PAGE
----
What's good for Alibaba might not be great for stock investors.

Will the Alibaba IPO Trigger a Selloff?

Mohamed A. El-Erian is a Bloomberg View columnist. He is the chief economic adviser at Allianz SE and chairman of the President’s Global Development Council, and he was chief executive and co-chief investment officer of Pimco. His books include “The Only Game in Town: Central Banks, Instability and Avoiding the Next Collapse.”
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The initial public offering of shares in Chinese e-commerce company Alibaba Group Holding Ltd. could prove to be the biggest in history. Depending on where the money comes from, it could also bring an unpleasant surprise for stock-market investors.

When a company sells shares to the public, investors get the money from various sources. Some borrow it, some use cash they had been keeping on the sidelines, some raise the money by selling other investments. The bigger the IPO, the more it can affect the amount of debt in the system and the prospects for stocks as a whole. The impact is particularly notable if the company and its venture partners are using the money for long-term investments, rather than putting it back into stocks and bonds.

Plenty of investors appear interested in Alibaba. Initial indications from the roadshow for the IPO suggest that demand will far exceed the amount of shares on offer. Indeed, Bloomberg News has reported that the company plans to increase the offering prices, and hence the amount of capital it will raise.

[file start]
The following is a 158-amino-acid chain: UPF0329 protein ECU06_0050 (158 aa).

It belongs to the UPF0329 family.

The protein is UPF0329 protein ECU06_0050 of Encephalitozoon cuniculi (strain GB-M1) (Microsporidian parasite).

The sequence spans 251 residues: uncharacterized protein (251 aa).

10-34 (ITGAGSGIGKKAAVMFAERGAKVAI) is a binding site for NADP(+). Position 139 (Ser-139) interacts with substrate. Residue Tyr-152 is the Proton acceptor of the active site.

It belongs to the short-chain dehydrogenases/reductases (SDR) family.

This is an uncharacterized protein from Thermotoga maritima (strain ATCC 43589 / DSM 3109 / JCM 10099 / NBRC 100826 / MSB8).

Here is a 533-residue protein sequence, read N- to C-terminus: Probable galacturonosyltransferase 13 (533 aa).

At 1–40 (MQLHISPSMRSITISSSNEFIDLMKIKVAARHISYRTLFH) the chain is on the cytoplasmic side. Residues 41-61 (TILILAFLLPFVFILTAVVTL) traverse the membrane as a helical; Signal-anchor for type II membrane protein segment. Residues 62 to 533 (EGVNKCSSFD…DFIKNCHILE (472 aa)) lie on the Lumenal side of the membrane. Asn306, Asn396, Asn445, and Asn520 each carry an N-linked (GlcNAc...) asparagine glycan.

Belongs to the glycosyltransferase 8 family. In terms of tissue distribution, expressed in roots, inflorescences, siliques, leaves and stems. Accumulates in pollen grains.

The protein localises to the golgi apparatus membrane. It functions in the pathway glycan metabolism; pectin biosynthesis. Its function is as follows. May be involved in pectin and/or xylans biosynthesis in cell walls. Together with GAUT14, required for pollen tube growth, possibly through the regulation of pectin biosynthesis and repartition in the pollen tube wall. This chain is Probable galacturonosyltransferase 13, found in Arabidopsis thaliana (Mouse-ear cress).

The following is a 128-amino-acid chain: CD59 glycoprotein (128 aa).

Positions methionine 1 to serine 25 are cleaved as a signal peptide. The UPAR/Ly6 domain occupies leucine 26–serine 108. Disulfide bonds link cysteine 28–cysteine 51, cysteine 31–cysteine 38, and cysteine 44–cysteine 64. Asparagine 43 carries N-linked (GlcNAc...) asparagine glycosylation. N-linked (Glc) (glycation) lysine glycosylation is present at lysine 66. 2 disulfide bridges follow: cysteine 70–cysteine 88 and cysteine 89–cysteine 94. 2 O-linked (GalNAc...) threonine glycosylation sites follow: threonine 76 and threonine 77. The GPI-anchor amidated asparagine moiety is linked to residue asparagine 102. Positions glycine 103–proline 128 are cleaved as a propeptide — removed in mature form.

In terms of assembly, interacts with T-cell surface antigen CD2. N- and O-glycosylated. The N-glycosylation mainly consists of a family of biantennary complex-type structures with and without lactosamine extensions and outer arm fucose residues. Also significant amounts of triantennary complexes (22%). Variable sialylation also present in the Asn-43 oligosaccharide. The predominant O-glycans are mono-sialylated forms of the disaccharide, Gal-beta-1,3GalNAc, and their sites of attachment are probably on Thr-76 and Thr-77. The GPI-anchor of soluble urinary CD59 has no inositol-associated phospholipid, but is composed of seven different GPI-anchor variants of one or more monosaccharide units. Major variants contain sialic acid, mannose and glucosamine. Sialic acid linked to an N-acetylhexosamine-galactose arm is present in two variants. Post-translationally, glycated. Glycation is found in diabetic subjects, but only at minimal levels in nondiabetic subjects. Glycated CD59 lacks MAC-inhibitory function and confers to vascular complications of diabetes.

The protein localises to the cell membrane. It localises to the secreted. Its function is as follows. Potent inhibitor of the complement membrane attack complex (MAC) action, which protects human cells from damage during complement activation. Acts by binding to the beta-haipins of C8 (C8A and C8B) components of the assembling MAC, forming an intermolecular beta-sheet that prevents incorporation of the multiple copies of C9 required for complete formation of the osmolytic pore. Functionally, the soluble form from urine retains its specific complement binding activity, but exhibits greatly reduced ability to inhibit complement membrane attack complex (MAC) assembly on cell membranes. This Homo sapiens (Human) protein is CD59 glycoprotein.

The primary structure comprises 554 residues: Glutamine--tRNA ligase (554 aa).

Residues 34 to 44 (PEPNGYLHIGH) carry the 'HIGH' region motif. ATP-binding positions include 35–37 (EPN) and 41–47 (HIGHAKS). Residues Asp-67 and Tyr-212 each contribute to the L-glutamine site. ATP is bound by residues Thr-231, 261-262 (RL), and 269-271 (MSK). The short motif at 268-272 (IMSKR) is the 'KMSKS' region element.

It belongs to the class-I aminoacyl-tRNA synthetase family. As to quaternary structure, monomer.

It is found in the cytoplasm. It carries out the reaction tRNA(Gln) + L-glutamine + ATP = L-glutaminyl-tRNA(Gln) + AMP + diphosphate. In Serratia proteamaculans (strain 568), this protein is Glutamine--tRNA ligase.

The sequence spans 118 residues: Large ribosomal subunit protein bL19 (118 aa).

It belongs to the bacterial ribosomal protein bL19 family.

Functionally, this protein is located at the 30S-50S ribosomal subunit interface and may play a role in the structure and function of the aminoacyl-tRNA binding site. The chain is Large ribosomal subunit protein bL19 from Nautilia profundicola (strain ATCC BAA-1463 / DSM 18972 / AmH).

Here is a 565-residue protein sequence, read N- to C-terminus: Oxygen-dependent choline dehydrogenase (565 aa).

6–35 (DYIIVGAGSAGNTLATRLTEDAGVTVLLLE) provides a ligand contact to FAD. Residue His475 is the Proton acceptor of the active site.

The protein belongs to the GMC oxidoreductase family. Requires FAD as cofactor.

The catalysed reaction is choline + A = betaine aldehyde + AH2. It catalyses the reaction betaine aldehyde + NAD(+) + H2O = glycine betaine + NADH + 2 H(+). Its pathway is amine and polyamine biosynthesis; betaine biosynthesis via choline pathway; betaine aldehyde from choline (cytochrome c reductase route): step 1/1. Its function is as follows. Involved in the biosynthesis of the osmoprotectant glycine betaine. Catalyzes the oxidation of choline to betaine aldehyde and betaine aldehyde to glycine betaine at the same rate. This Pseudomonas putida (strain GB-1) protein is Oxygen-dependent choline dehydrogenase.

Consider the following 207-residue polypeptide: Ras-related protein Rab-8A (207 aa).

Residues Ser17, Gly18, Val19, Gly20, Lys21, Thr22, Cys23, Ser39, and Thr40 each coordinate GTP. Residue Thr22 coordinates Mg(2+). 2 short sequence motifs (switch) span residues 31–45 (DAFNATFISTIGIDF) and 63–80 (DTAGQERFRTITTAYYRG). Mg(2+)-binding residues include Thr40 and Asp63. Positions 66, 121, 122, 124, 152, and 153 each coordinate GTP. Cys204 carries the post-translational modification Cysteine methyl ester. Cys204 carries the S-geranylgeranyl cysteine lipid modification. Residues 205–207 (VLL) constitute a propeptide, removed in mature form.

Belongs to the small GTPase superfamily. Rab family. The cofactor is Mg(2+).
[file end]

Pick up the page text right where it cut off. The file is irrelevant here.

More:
Granted, one must always take the marketing chatter ahead of an IPO with a large grain of salt. Investors have an incentive to exaggerate their initial interest, so the banks running the IPO will be sure to allot them enough shares. The banks want a bigger deal so they can get more fees. The company wants to raise as much money as possible.

That said, the Alibaba IPO will be a very big deal, with potentially marketwide impact. At a possible $22 billion to $24 billion, it could well be the largest IPO in history. So it really matters how investors fund their purchase of Alibaba shares.

The broader market would be least affected if the incremental funds came from a healthy and sustainable increase in borrowing, associated with a greater willingness (and ability) on the part of investors to assume risk. The deployment of idle cash would also have minimal effect on the rest of the market. Although both will occur to some extent, they are unlikely to be the main drivers.

This leaves plenty of potential for downward market pressure as investors sell existing holdings in order to make room for their Alibaba purchases. Given that most investors don't know as yet how many shares they will receive, most of the selling wouldn't materialize until quite far into the IPO process. The combined effect could be quite significant.

Hence, don't be surprised if the Alibaba IPO leads initially to a market selloff. What's harder to predict is how long it might last. This will depend on other investors' willingness to jump in and buy the dip -- a phenomenon that has already kept the market rally going well beyond what fundamentals justify.

This column does not necessarily reflect the opinion of Bloomberg View's editorial board or Bloomberg LP, its owners and investors.

To contact the author on this story:
Mohamed Aly El-Erian at melerian@bloomberg.net

To contact the editor on this story:
Mark Whitehouse at mwhitehouse1@bloomberg.net